From 11:00PM PDT on Friday, July 1 until 5:00AM PDT on Saturday, July 2, the Shmoop engineering elves will be making tweaks and improvements to the site. That means Shmoop will be unavailable for use during that time. Thanks for your patience!
We have changed our privacy policy. In addition, we use cookies on our website for various purposes. By continuing on our website, you consent to our use of cookies. You can learn about our practices by reading our privacy policy.
© 2016 Shmoop University, Inc. All rights reserved.

The Rabid Dog

Symbolism, Imagery, Allegory

Normally, we love dogs. We're the kind of people who end up squealing on a semi-daily basis, "Oooh, cute dog!" Send us a corgi video, and you're sending us happiness.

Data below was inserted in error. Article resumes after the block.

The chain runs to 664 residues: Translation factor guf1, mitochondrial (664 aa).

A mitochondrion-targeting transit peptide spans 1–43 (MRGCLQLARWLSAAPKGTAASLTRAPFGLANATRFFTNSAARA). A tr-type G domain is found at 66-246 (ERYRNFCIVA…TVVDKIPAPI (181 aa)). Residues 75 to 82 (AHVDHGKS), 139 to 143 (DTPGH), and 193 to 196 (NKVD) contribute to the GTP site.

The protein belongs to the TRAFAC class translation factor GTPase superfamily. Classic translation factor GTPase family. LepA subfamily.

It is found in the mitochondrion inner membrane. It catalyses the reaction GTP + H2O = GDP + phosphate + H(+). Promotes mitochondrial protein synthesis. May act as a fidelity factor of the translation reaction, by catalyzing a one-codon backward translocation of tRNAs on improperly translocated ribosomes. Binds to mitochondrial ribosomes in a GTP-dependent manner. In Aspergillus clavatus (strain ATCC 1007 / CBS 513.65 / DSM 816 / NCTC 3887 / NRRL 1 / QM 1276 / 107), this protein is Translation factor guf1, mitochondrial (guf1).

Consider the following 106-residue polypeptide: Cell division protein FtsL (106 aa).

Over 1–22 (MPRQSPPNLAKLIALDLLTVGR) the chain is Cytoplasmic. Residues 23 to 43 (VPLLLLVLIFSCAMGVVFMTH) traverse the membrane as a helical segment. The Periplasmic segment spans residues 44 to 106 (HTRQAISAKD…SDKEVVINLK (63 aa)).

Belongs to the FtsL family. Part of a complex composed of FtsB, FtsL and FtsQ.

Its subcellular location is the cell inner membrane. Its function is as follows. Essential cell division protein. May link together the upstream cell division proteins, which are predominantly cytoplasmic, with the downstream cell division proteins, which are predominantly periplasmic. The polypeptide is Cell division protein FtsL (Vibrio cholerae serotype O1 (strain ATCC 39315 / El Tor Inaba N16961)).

But, Their Eyes Were Watching God makes us reconsider our whole pro-dog stance. (For all of 30 minutes, but still.)

Because the dog in this novel is a symbol of a hate so vicious that it stops at nothing to lash out at another living being, it's blind to who it hurts. For Hurston, the concept of hate is so frightening and so unnatural that not even a savage animal is enough to convey it; this creature must be twisted in some vital way. In this case, the dog is afflicted with rabies.

Be afraid. Be very afraid of dogs with rabies...especially when they're symbolic.

People who Shmooped this also Shmooped...